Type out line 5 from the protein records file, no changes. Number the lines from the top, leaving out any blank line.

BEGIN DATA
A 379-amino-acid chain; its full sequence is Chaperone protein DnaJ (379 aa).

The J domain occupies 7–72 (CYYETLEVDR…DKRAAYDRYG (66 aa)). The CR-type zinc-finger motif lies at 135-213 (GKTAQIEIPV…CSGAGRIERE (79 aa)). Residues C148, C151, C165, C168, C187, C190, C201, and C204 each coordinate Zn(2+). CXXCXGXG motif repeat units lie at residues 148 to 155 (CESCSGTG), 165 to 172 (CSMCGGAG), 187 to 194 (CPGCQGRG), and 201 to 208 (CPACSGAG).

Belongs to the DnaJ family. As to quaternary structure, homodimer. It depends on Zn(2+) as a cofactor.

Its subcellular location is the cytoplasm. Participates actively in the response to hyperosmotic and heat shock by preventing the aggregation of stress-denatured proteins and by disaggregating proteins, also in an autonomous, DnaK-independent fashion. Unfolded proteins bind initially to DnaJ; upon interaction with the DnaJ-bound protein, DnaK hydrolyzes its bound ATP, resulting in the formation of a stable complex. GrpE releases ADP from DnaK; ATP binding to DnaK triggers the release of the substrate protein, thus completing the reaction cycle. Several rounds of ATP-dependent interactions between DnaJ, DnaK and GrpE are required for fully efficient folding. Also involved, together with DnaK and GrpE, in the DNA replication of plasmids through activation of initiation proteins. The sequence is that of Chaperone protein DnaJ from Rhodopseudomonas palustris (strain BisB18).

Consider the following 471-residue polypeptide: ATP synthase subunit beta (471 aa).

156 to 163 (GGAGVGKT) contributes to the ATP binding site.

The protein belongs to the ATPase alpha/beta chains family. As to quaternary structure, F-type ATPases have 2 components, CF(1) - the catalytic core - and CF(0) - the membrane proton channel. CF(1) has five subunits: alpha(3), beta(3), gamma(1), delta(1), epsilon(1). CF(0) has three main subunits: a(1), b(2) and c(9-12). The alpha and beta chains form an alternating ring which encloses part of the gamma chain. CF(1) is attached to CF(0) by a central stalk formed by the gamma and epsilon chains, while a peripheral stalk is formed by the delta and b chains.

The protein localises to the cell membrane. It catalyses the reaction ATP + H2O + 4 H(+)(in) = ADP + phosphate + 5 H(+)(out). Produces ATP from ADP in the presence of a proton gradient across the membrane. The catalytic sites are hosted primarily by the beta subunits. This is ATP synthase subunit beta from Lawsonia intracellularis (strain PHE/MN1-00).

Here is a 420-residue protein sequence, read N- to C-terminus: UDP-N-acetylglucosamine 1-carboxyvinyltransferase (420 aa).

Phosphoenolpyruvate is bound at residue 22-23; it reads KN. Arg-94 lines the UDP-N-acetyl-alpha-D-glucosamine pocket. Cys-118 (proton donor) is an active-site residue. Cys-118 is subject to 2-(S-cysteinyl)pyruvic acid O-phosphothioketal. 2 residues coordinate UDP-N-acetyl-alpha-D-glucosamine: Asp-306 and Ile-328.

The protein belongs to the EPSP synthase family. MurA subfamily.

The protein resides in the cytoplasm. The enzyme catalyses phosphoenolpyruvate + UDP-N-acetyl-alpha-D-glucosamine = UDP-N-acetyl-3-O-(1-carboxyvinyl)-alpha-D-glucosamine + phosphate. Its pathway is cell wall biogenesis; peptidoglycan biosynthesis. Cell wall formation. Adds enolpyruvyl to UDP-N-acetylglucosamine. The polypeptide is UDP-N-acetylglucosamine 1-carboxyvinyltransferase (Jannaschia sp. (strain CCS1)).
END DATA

Consider the following 471-residue polypeptide: ATP synthase subunit beta (471 aa).